Tuesday 10 December 2013

Learning from Pisa

I suppose the one positive thing to come out of the announcement of the results of the Pisa comparisons last week is that no-one in Wales is pretending that it was in any way good news.  How meaningful the league positions are in reality is another question entirely – and Syniadau has an interesting take on that question, pointing out that simply comparing places in a league table may be ignoring a rather greater truth about the decline in mathematical knowledge across large parts of the developed world.
If the results were depressing, the political response has been even more so.  Opposition parties seem to be more interested in getting the First Minister to express shame, apology, or regret than they are in identifying what we need to do to improve.  It’s not often that I feel much sympathy for the First Minister, but I have to admit that the frustration which he expressed with the absence of constructive alternative policies struck a chord.
That doesn’t mean that the opposition’s criticism is entirely unjustified either – the fact that Labour have been in control of education in Wales continually since 1997, either at Westminster or subsequently at Cardiff, makes it reasonable to hold them responsible for the debacle.  But the idea that simply replacing a Labour Government with a non-Labour Government (whatever one of those might be) is the answer to anything - let alone everything - is little more than sloganizing and electioneering.
I rather suspect that politics is part of the problem in the first place; or rather the endless enthusiasm of politicians for dabbling in the details of the education system with more and more ‘initiatives’ and changes to the curriculum, to show that they are ‘taking action’ (or, in the double-speak of which they are increasingly fond, ‘moving the agenda forward’ – which always sounds to me more like pushing a piece of paper across the table than doing anything useful).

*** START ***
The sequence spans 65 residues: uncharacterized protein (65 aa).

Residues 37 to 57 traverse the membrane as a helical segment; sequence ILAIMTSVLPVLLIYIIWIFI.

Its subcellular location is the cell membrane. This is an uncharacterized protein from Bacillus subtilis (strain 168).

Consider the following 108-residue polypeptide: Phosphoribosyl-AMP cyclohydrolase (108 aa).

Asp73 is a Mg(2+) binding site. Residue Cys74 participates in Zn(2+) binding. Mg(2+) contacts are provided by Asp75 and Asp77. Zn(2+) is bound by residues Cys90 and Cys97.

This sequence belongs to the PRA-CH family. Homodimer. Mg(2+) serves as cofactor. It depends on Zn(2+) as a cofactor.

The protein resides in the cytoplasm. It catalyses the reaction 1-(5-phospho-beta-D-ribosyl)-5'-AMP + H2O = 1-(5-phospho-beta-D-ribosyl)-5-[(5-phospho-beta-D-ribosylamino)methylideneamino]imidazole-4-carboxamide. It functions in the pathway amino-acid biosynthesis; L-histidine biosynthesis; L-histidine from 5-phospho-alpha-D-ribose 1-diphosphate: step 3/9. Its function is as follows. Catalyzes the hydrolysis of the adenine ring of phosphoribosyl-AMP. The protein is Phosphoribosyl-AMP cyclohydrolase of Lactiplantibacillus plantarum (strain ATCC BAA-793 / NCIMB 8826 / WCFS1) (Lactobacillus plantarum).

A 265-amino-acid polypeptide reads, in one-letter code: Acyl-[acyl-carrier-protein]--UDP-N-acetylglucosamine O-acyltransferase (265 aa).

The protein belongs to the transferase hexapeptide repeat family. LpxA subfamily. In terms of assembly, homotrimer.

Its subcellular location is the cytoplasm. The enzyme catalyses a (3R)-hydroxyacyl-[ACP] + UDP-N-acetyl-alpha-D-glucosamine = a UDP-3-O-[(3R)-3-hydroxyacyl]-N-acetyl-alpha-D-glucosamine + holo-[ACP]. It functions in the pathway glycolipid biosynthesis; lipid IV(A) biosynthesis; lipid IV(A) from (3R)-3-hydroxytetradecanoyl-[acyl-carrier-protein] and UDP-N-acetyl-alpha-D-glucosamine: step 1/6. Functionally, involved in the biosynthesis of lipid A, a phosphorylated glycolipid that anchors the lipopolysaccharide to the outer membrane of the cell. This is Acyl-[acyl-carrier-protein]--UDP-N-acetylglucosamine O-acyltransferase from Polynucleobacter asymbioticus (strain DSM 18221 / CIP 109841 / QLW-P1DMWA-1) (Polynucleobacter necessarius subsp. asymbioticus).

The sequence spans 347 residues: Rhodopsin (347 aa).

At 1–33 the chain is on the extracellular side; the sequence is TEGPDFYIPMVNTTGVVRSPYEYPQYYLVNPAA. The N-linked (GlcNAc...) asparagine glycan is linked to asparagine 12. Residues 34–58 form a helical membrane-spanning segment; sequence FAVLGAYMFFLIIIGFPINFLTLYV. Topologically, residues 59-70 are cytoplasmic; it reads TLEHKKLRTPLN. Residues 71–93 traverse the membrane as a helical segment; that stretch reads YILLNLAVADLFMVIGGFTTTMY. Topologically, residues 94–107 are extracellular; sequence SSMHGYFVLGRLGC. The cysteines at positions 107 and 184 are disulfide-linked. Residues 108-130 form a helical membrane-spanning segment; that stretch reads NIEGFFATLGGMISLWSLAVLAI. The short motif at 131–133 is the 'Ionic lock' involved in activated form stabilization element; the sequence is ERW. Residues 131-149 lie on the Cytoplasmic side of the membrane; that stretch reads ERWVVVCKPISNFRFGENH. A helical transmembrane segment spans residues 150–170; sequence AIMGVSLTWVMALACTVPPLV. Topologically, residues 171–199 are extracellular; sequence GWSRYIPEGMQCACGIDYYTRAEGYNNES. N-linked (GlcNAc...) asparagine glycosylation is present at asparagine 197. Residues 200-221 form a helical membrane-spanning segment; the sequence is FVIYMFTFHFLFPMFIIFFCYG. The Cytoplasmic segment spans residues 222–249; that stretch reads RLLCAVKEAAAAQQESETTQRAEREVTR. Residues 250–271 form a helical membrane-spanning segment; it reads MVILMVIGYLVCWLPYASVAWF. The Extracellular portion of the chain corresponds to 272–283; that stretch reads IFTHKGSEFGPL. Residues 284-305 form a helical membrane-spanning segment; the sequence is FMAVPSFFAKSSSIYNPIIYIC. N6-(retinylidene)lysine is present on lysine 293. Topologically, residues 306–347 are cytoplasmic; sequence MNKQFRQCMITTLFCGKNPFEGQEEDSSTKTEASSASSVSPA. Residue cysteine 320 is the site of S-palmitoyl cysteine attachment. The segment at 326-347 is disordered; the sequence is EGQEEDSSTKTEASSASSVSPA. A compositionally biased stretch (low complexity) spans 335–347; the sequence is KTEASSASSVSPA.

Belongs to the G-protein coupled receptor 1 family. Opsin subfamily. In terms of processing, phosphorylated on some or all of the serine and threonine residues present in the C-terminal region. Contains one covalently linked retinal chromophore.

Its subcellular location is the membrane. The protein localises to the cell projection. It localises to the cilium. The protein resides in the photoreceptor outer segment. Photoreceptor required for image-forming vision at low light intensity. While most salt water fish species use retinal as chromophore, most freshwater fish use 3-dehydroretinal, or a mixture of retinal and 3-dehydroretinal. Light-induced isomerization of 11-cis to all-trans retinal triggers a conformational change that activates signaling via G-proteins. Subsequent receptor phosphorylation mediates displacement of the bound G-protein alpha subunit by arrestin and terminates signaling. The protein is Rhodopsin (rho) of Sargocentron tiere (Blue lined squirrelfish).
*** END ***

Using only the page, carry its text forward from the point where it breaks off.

And actually, it’s not that I particularly disagree with many of the initiatives that they promote, although there are questions which deserve to be asked – and answered – about whether they are properly resourced and whether the details have been fully thought-through.
Someone once explained the change process to me as like throwing pebbles into a perfectly still pond.  Throw one right into the middle, and you get a perfect wave of change rippling out to reach all corners of the pond.  Throw two pebbles in, and you get a nice interference pattern - sometimes the waves reinforce each other, strengthening the drive for change, whilst at others they cancel each other out.  But throw a handful in, and the usual result is unpredictable chaos.  The education system in Wales reminds me of that chaotic pond – a whole series of different initiatives, most of them worthy in themselves, but never really coming to a conclusion before the water is disturbed again.  But throwing yet more pebbles into the pond seems to be the instinctive reaction of the politicians.
Changing ministers, changing priorities, an emphasis on schools performing wider functions than merely educating children, and a complete absence of decent employment prospects for many of the children themselves – none of these can help.  I’m not going to pretend that I have an easy or quick solution either, but recognising that there probably isn’t one might be a better place to start than clutching at the first straw that floats past.  Or simply demanding a change of minister.

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